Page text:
Being honest, I expected the Kronos concert to include several items that would irritate me, and that together with the €45 ticket price would normally have been enough to stop me going. But I also hoped my prejudices would face a challenge. The programme had various genres each in its own section, so the first three items were arrangements of popular Mexican music from the 1930s-50s. These made an impression of melancholy sentimentality, with occasional bursts of cheerier but soupy melody. The third of the three had a further layer added, having been adapted and arranged for film, with an accompanying tape featuring among other things gongs and temple blocks, creating an effect of re-composing to give a sense of danger-music; rather cheap. The next two items were for me a segue into the contemporary music area, starting with the much more interesting piece Children’s Hour of Dream by Charlie Mingus. Although he shared, broadly, a similar tonal language to the first three items, here was not a trace of saccharine; instead a darkly intense dream-like logic carried the listener. With the next piece, Requiem for a Dream by Clint Mansell, we were returned to shoddy film music, with a boring underlay of accompanying material overlaid by a dull melody. After a while one last-ditch transfusion of excitement came, in the form of a massive textural lurch into scratchy quasi-industrial timbre.

The effect was to make you more curious about the film than its music.

The next section comprised the only two pieces not arranged for Kronos, but actually written for them as concert pieces. This difference was immense, as it turned out. Kevin Volans’ eighth quartet, Black Woman Rising, was soaked in the language of earlier Volans pieces; that impression was dominant throughout, and in fact the composer says that it quotes a number of pieces written in the late 90s. But the piece made a very cogent whole that I would look forward to hearing again. Here was a composer who has acquired a strong presence through his proximity to ‘brands’ such as Kronos coupled with his force of musical personality. The next piece, Potassium, by Michael Gordon, a composer synonymous with the tougher Bang On a Can brand, took advantage of the presence of amplification in a way that the Volans did not. This was the only piece in the programme to exploit amplification as an artistic element, and as such it stood out. Taking its time to unfold, nevertheless the piece was gripping, as simple rock-guitar effects such as fuzz and heavy reverb were applied intelligently and humorously to the string quartet, allowing them to return to material with this added layer completely changing its context.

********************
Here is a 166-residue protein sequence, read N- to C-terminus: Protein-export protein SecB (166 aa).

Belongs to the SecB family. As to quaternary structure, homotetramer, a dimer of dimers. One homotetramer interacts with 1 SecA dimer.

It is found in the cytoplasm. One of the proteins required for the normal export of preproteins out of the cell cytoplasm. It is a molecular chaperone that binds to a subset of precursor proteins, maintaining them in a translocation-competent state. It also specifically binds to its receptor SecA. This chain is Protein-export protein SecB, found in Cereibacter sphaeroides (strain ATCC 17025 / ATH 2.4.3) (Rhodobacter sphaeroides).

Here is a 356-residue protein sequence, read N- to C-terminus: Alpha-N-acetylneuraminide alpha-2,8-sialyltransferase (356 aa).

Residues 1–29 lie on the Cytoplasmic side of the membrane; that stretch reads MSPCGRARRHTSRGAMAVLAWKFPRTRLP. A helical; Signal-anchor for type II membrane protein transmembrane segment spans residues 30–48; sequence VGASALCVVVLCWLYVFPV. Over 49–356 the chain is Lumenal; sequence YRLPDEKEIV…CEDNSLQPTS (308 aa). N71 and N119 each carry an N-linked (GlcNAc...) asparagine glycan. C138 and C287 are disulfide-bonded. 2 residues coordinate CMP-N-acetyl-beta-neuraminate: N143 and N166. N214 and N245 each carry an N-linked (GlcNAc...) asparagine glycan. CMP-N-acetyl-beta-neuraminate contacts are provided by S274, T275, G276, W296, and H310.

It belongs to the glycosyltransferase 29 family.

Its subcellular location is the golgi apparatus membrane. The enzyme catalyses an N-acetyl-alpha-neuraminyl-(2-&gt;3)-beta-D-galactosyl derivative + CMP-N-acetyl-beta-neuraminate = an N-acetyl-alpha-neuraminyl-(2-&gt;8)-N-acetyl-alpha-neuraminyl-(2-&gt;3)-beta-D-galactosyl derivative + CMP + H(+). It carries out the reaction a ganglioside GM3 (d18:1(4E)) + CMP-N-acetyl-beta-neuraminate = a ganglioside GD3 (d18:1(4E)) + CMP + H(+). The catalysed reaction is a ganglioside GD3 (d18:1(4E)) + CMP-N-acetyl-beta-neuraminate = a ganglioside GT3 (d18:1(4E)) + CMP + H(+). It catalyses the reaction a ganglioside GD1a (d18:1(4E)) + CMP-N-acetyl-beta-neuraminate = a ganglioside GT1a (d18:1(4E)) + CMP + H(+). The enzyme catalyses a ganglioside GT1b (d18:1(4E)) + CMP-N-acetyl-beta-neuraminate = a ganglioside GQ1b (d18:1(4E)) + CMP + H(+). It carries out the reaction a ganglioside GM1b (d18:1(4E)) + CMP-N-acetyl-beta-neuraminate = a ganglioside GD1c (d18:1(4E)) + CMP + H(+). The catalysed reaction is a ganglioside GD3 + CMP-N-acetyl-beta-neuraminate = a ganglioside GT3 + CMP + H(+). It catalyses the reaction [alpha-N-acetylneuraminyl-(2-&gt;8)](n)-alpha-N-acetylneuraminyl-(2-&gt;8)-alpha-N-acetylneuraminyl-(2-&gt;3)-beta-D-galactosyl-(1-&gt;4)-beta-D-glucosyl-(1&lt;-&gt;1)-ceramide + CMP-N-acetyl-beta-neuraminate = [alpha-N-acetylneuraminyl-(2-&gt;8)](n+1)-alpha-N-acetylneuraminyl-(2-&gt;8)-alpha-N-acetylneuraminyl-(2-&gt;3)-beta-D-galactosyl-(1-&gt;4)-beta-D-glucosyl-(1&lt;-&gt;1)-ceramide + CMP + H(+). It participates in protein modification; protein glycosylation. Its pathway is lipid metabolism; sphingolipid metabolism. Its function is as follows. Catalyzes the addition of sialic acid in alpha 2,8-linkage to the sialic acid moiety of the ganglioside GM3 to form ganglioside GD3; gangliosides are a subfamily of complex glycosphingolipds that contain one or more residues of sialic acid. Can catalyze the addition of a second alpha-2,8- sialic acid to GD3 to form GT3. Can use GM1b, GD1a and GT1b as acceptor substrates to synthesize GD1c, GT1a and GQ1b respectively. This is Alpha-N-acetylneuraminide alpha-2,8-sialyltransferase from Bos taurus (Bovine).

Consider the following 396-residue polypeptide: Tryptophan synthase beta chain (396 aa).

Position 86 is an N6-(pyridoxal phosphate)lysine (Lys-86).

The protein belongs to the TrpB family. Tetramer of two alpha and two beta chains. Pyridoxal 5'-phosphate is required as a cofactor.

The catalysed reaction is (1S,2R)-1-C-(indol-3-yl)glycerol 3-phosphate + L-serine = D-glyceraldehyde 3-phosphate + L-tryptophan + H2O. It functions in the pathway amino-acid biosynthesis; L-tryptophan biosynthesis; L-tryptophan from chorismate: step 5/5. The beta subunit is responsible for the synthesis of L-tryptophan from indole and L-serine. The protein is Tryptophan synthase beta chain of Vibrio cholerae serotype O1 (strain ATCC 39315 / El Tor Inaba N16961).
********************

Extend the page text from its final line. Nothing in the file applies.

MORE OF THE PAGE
The final section of programme was four traditional tunes from Tony MacMahon with the quartet accompanying. Most of the time the accompaniment seemed a somewhat harmless and completely unnecessary embellishment, though somewhere folk were spinning at 78rpm in the grave. At other times the quartet’s material intruded quite tastelessly; for example, high glissandi perverting the beautiful air ‘Port na bPúcaí’. The juxtaposition of Kronos with Tony MacMahon, though sincerely motivated, might as well have been a crude marketing ploy to show that Kronos’ openness and adaptability has no limits; unfortunately it does.

The second encore was prefaced with anti-Bush remarks, and the introduction ‘this tune was made famous by Jimi Hendrix in 1969’: it turned out to be a brilliant polyphonic feedback-bedecked perversion of ‘The Star-Spangled Banner’.

In Winter Light
In a CD recorded and produced by guitarist John Feeley, he and flautist William Dowdall collect together, as if in a reference book, John Buckley’s guitar and flute music. All the pieces except the last one are for the solo instruments. In Winter Light is the last piece on the CD and is for alto flute and guitar. John Buckley is not a composer who brings any strong sense of ‘breaking with the past’ to his music, he is perhaps a ‘no logo’ composer. In these pieces, which include his two substantial guitar sonatas, there is always a strong sense of linear evolution. The listener is led gently enough along: Buckley allows many comforting gestures such as accelerando coupling crescendo or ritardando coupling decrescendo. These can turn the thrill-seeking avant-gardist off, but in fact there is a strength of structure and beauty of harmonic invention that deserves every real music enthusiast’s attention. Buckley often writes his quicker movements in a moto-perpetuo style, with self-replicating figuration that can shut down some of the listener’s emotional engagement, but it is brought back into play in slower movements, where non-dramatic surprise, epiphany even, is the reward for immersion in the harmony. The consistency of Buckley’s writing does not really call for the singling out of one piece here, but the second guitar sonata, the most substantial work here, could serve as an introduction to his world.

There are three options: Like Gordon, you can strive to become a brand, like Volans you can bask in a brand’s reflected glory, or like Buckley you can evade the question and risk being misunderstood. Each brings it own advantages and disadvantages. Young composers, take note.

Published on 1 November 2004

John McLachlan is a composer and member of Aosdána. www.johnmclachlan.info